La Verne Magazine
Tumbling Bear Laughs in Danger's Face
by Melinda Sanchez
photography by Liz Lucsko
Like going for a Sunday drive, Rob Harrison straps into his Zlin 50 unlimited
aerobatic monoplane, about to take off to perform an anything but routine
air show. His style and the aircraft he flies combine for a show that emphasizes
speed, crispness and rarely-seen radical tumbling maneuvers. Harrison, an
alumnus of the ULV School of Law, maintains a Claremont office and practices
primarily as an expert witness in technical matters.
As the crowd oohs and ahhs, the pilot of the plane thinks of his many
accomplishments. His law degree and business success, his grandchildren
and his service in the forestry. He thinks to himself, "Why do I risk
it all in flying these dare devil air shows?" The answer that Robin,
"Rob" Harrison has come up with is simple, "It's fun."
It was 1947, at the age of 6, when Rob Harrison experienced his first
memorable air flight. Harrison recalls, "The first flight I can remember
was with my father, and he did some spins, and it just scared me to death."
Little did he know that the air tumbling that he faced with wide eyes then
would mold and shape him into the "Tumbling Bear" he is today.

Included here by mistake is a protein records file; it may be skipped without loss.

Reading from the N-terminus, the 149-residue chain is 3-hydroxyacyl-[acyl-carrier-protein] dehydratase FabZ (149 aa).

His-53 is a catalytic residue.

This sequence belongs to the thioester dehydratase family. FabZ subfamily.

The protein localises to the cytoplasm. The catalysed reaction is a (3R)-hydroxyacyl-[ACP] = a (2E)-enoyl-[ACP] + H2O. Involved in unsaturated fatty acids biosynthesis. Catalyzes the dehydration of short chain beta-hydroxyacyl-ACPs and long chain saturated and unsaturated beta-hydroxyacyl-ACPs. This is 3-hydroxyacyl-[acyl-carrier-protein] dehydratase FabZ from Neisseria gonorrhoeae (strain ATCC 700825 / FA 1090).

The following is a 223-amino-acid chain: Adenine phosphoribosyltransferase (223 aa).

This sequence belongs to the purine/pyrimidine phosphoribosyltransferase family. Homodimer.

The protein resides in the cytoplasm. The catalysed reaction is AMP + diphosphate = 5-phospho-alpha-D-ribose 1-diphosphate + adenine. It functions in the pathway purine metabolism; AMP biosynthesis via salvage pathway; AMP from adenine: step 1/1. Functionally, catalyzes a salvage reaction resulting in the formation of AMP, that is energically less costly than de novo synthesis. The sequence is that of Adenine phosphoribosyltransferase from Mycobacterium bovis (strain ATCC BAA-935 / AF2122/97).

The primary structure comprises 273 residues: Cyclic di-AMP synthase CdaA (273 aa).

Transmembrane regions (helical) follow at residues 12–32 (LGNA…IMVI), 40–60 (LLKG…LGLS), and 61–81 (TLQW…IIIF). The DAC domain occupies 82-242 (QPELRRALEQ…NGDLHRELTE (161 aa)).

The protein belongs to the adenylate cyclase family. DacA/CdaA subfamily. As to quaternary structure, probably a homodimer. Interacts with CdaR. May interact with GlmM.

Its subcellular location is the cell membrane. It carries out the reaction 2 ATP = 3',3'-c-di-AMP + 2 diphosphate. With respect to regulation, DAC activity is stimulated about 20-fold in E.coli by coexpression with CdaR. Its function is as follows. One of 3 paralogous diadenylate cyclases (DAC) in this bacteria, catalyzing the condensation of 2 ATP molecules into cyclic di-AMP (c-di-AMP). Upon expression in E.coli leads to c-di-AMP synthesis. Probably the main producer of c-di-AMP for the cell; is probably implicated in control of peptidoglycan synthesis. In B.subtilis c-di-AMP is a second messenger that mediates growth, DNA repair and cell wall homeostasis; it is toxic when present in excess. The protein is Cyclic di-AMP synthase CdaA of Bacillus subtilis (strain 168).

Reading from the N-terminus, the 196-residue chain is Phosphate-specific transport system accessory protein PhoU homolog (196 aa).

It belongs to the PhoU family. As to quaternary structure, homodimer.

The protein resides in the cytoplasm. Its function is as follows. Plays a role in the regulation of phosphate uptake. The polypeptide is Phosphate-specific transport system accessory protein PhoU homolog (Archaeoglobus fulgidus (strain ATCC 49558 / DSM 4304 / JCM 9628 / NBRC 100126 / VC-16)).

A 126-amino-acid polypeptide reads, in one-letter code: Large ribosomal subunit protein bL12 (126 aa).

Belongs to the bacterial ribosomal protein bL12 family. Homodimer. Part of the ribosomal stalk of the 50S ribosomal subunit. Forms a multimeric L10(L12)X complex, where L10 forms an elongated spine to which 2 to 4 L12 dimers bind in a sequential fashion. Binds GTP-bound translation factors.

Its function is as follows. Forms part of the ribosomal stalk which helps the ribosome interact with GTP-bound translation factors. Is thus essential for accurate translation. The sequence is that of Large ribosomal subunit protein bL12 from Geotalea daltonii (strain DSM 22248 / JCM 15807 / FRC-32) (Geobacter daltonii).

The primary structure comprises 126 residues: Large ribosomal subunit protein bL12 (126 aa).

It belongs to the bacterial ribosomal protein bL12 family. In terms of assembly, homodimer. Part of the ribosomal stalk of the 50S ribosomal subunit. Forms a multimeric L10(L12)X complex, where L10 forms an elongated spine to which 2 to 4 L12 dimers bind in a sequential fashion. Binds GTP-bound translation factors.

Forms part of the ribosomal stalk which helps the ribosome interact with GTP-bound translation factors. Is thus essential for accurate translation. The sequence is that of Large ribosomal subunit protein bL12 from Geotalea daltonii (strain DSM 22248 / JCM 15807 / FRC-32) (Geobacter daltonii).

One might think that aviation is just in his blood, because his father was
a career navel officer and flew as well, but Harrison, a Honolulu, Hawaii
native, will be the first to testify that landing in his current position
has taken nothing less than hard work and determination. Before realizing
that he was born to fly, he spent the days of his late high school and early
college years racing motorcycles. In part, his racing experiences led him
to mechanics, as he found himself working on motorcycles consistently. Harrison
noted, "About 1970, I got tired of racing motorcycles, and I was looking
for something to do, so I signed up for flight lessons."
Besides his craving for speed and danger, Harrison realized that aviation
offered him something that no other field could. He said, "There is
always something new to be learned in aviation, always something nobody
knows, that we can find out if we look for it hard enough." With his
new found love for knowledge, discovery and of course flying, Harrison earned
his flight license in 1972 and purchased his first of about 10 or 12 air
planes for $350.
Working in the U.S. Forest Service Technology and Development Center
in San Dimas, Calif., Rob worked his way up in the aviation world. By 1994,
when he decided to retire, Harrison had earned the title "Program Leader
for Aviation," which set him in charge of the technicalities of the
Forest Service aviation development program. Harrison also conducted flight
tests for air tankers and helicopters, did accident investigation and developed